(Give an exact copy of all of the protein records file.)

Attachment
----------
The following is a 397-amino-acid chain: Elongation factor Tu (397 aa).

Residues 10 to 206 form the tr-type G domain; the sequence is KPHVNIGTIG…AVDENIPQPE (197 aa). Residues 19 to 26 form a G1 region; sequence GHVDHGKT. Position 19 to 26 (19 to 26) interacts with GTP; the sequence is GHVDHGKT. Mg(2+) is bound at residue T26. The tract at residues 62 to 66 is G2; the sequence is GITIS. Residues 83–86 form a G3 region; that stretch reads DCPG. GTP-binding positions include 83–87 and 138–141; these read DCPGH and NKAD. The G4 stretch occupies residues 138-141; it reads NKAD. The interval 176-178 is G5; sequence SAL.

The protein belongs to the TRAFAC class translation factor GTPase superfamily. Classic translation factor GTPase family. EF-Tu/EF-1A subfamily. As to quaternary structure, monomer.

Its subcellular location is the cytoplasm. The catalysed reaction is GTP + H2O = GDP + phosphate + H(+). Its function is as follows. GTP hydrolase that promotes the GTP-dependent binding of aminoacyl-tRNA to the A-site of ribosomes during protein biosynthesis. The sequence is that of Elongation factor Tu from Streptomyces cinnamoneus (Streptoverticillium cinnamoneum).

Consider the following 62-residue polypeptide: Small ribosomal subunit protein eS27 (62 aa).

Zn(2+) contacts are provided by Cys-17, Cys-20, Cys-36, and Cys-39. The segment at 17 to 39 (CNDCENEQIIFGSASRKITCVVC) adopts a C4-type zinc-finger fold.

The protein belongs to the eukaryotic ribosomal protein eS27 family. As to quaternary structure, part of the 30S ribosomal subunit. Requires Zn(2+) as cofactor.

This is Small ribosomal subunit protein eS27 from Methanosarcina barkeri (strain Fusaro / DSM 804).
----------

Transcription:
The following is a 397-amino-acid chain: Elongation factor Tu (397 aa).

Residues 10 to 206 form the tr-type G domain; the sequence is KPHVNIGTIG…AVDENIPQPE (197 aa). Residues 19 to 26 form a G1 region; sequence GHVDHGKT. Position 19 to 26 (19 to 26) interacts with GTP; the sequence is GHVDHGKT. Mg(2+) is bound at residue T26. The tract at residues 62 to 66 is G2; the sequence is GITIS. Residues 83–86 form a G3 region; that stretch reads DCPG. GTP-binding positions include 83–87 and 138–141; these read DCPGH and NKAD. The G4 stretch occupies residues 138-141; it reads NKAD. The interval 176-178 is G5; sequence SAL.

The protein belongs to the TRAFAC class translation factor GTPase superfamily. Classic translation factor GTPase family. EF-Tu/EF-1A subfamily. As to quaternary structure, monomer.

Its subcellular location is the cytoplasm. The catalysed reaction is GTP + H2O = GDP + phosphate + H(+). Its function is as follows. GTP hydrolase that promotes the GTP-dependent binding of aminoacyl-tRNA to the A-site of ribosomes during protein biosynthesis. The sequence is that of Elongation factor Tu from Streptomyces cinnamoneus (Streptoverticillium cinnamoneum).

Consider the following 62-residue polypeptide: Small ribosomal subunit protein eS27 (62 aa).

Zn(2+) contacts are provided by Cys-17, Cys-20, Cys-36, and Cys-39. The segment at 17 to 39 (CNDCENEQIIFGSASRKITCVVC) adopts a C4-type zinc-finger fold.

The protein belongs to the eukaryotic ribosomal protein eS27 family. As to quaternary structure, part of the 30S ribosomal subunit. Requires Zn(2+) as cofactor.

This is Small ribosomal subunit protein eS27 from Methanosarcina barkeri (strain Fusaro / DSM 804).